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How popular perceptions of risk from SARS are fermenting discrimination

BMJ 2003; 326 doi: https://doi.org/10.1136/bmj.326.7395.939 (Published 26 April 2003) Cite this as: BMJ 2003;326:939
  1. Justin Schram (jaschram@hotmail.com), masters student of medical anthropology
  1. Institute of Social and Cultural Anthropology, University of Oxford

    While scientists have been struggling to find the causative pathogen and mode of transmission of severe acute respiratory syndrome (SARS), popular perceptions about SARS have been forming in decidedly unscientific ways.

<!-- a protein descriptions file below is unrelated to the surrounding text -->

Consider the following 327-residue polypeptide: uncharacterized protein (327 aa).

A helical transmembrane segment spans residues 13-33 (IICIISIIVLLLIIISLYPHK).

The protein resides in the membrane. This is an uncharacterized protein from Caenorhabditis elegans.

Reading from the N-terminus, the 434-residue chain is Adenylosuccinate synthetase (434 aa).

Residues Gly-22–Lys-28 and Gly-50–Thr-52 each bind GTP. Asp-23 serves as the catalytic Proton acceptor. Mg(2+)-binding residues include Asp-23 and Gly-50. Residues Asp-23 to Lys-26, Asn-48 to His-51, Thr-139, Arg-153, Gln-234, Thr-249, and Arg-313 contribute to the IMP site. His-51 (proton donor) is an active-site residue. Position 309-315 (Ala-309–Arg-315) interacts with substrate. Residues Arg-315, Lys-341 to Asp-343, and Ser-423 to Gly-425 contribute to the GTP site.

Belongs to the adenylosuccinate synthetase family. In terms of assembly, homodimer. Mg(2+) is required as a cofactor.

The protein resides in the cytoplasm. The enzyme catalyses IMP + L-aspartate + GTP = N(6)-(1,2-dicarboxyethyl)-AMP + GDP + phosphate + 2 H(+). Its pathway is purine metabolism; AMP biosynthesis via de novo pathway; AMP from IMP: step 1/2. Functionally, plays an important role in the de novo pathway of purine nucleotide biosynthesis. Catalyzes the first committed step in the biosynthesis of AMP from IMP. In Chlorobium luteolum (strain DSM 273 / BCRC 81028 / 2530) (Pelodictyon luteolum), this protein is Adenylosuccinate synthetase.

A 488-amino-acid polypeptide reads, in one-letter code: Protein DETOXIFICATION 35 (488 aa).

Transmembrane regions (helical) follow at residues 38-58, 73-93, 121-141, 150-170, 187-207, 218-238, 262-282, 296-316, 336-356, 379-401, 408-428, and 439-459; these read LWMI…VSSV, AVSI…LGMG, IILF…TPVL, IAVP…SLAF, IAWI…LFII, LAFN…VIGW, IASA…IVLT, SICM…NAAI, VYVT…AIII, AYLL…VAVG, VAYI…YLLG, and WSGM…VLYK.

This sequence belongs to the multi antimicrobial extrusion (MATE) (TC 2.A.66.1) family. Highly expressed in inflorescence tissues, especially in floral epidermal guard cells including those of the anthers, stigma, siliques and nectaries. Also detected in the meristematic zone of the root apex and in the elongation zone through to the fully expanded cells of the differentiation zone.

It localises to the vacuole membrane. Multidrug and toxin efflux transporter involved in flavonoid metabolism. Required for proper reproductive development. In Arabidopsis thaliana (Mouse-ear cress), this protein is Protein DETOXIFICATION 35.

The media saturate us with images of east Asians wearing masks

    In Boston and New York city false rumours of infection proliferated faster than the microbe itself. An insidious April fool's hoax surfaced on a Massachusetts Institute of Technology website warning of infected employees at a restaurant in Boston's Chinatown. Exaggerated by mouth and email, rumours soon alleged that there was widespread contagion in the district. Meanwhile, in New York City a healthy Vietnamese owner of a Chinatown restaurant confronted the unsettling details of his own death through consolatory phone calls, online postings, and the local newsprint (New York Times, 4 April). Businesses in both communities …

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